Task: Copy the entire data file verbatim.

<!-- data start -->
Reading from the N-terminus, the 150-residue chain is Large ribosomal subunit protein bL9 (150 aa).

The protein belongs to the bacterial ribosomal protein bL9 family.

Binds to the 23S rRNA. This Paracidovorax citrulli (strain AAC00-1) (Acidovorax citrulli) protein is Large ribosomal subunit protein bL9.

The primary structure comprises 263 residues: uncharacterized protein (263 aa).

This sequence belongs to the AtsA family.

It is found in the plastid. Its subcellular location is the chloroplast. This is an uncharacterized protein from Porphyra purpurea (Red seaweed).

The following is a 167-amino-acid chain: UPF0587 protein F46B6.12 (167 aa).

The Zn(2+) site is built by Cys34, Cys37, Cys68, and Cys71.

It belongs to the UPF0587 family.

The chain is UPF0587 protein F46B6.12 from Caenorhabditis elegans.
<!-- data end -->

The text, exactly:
Reading from the N-terminus, the 150-residue chain is Large ribosomal subunit protein bL9 (150 aa).

The protein belongs to the bacterial ribosomal protein bL9 family.

Binds to the 23S rRNA. This Paracidovorax citrulli (strain AAC00-1) (Acidovorax citrulli) protein is Large ribosomal subunit protein bL9.

The primary structure comprises 263 residues: uncharacterized protein (263 aa).

This sequence belongs to the AtsA family.

It is found in the plastid. Its subcellular location is the chloroplast. This is an uncharacterized protein from Porphyra purpurea (Red seaweed).

The following is a 167-amino-acid chain: UPF0587 protein F46B6.12 (167 aa).

The Zn(2+) site is built by Cys34, Cys37, Cys68, and Cys71.

It belongs to the UPF0587 family.

The chain is UPF0587 protein F46B6.12 from Caenorhabditis elegans.